Book Your Tickets Today And Visit One Of Rome's Top Attractions: Nero's Golden Palace

DOMUS AUREA PRACTICAL INFO

Nero’s Golden Palace was known for its grandeur. Parts of the 3-story villa complex still stand today – the imposing stone walls, majestic arched ceilings and glimpses of the colorful frescoes. Fortunately, today you can still experience it in all its Roman-age splendor through the eyes of virtual reality.

Nero’s Golden House tours offer an immersive experience that takes you back in time to the age of the infamous and extravagant emperor as you wander the halls he used to walk.
Here’s some practical info about visiting the Domus Aurea excavation site in the center of Rome.

Domus Aurea Tickets

Opening hours

The archaeological restoration site is open to visitors on Saturdays and Sundays from 9:15 to 16:15. Tours are available only during the weekend.

These tours include a virtual reality experience as part of the guided educational tour.
The Domus Aurea is no longer free on the first Sunday of every month.

Languages

There are 16 daily tours in Italian and 12 in English, alternating every 15 minutes. There are also two tours in Spanish, at 11:45 and 15:30 and one in French at 12:45.

**Special Exhibition**

Please note that from March 24, 2020, to January 10, 2021, Nero’s Golden House will host the exhibition “Raphael and the Domus Aurea: the invention of the grotesques”, which is part of the celebration of the 500th anniversary of the death of the legendary High Renaissance painter and architect Raphael taking place during 2020.
This exhibit will enhance your visit to the Domus Aurea by exploring the Renaissance period in which famous artists like Raphael discovered Nero’s villa and the painted treasures within.

Booking

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Domus Aurea Visit

The residence complex built by Emperor Nero around 64 CE has been left to the elements for centuries and an army of archaeologists, architects, engineers, conservators, physicists, chemists, biologists and botanists have been working tirelessly inside its walls for years to protect and restore the remains that stand precariously under the weight of the Colle Oppio park above it.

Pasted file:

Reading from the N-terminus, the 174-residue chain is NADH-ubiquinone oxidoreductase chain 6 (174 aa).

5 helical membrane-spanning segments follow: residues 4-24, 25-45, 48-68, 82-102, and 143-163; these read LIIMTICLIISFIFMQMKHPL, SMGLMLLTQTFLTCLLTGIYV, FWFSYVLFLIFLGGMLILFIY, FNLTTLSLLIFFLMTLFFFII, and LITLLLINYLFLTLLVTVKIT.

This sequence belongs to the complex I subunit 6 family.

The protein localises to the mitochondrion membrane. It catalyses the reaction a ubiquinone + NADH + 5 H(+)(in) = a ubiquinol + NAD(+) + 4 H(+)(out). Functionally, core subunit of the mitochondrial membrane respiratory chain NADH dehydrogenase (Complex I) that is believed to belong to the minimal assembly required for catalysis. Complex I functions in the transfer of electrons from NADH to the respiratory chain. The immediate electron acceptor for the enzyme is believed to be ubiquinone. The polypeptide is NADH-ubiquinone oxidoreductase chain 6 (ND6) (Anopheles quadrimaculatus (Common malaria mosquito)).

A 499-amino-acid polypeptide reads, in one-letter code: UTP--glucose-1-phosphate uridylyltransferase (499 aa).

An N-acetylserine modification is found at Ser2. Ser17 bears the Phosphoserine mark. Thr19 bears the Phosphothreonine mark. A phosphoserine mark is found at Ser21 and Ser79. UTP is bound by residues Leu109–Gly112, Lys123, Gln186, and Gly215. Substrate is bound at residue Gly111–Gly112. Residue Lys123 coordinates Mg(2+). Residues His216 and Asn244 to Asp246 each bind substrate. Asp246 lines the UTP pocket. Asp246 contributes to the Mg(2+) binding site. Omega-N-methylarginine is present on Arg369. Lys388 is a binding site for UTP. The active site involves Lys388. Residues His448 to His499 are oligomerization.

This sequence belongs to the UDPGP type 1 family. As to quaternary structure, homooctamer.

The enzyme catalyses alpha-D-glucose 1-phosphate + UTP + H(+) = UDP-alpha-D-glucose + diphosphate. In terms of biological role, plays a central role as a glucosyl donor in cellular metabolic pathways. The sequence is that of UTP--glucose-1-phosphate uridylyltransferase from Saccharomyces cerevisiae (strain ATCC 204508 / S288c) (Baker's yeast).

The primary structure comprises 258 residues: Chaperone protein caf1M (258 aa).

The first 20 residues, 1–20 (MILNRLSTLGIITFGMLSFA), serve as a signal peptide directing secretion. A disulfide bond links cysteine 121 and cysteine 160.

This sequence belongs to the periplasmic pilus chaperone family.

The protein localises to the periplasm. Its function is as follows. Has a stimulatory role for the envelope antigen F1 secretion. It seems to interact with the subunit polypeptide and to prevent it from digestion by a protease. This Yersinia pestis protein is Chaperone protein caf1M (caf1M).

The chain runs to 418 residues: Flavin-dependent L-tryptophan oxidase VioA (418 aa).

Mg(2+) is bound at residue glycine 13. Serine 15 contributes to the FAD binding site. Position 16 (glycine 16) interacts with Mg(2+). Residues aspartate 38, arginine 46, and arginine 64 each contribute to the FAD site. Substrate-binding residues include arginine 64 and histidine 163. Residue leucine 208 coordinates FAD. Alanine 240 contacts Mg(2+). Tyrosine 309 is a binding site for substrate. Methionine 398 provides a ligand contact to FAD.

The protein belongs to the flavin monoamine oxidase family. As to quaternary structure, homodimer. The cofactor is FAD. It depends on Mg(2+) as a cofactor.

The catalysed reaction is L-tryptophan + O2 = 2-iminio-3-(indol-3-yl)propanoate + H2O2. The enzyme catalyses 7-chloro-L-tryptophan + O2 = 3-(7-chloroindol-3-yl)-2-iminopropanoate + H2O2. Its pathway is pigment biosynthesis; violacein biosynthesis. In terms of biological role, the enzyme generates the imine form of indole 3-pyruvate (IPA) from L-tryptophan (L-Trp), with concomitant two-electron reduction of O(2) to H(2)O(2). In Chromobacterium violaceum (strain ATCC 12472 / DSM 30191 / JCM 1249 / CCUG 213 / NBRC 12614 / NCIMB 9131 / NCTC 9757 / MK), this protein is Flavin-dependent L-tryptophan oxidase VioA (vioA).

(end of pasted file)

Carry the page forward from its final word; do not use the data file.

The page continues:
The tour lasts 75 minutes and takes you through many rooms. Visitors will explore its cavernous halls below the grand vaults of the ceiling, which were once adorned with gold (hence the name Golden Palace) and precious stones. Today, traces of colorful frescoes can still be seen, hinting at its once extravagant beauty.

The feeling of grandeur is still present.
As visitors wander through the majestic ruins assisted in their journey by a guide and elements of virtual reality, they will enter the lavish and colossal world of Ancient Rome.
Some of the rooms visitors will be able to explore include the porticoed garden; a nymphaeum, a sacred room consecrated to the nymphs, which has a vault ceiling covered in pumice and a central mosaic of Ulysses offering the cup of wine to Polyphemus; the famous golden vault room with its brilliant decorations; the high cryptoporticus where traces of the Renaissance painters can still be seen; and the octagonal room with its grand open dome and radiating alcoves.

Nero Palace Virtual Tour

On February 4, 2017, the archaeological restoration site of Nero’s Golden Palace reopened to the public with an exciting new addition to its educational tour, an innovative multimedia experience aimed at improving the scientific value of the site and enhancing the experience for visitors.
This site specific project includes new technology such as virtual reality and video mapping through multimedia installations that have been added to transform the Domus Aurea tour into a more immersive experience that takes the visitor on a journey through the history and architectural details of the ancient site.
The new tour takes visitors through 12 stages, which include high-definition projections about the history of the Domus Aurea at the beginning of the tour and a high-definition augmented reality installation in the “Golden Vault Room”.
The introduction of this innovative technology in a historical setting full of significant cultural heritage puts visitors on a journey through time to more fully experience – cognitively and emotionally – the magnitude, beauty and significance of this corner of Roman history.

Domus Aurea history and art

History

The great Roman fire of 64 CE devastated central Rome.
From the ashes of its aftermath, Emperor Nero had his new residence built to replace his Domus Transitorio destroyed by the fire.
It was to be a palace of immense proportions, a structure like no king, consul or emperor before him could have dreamed of.

Designed by architects Severus and Celer and decorated by Fabullus, Nero’s villa extended across around one square mile between the slopes of the Caelian, Palatine and Esquilline hills. It had 150 rooms, which were sheathed in varieties of fine white marble.
The vaulted ceilings were embellished with gold – giving it the name Domus Aurea (Golden House), precious gems, shells, mosaics and frescoes.
The enormous complex also contained extensive stretches of land with villas, vineyards, pastures and woods full of domestic and wild animals.
The palace overlooked an artificial lake in the valley below and was filled with treasures that had been looted during campaigns in the Orient. In the vestibule, the Colossus Neronis, a 120-foot bronze statue of the emperor and namesake of Rome’s famous amphitheater, stood guard.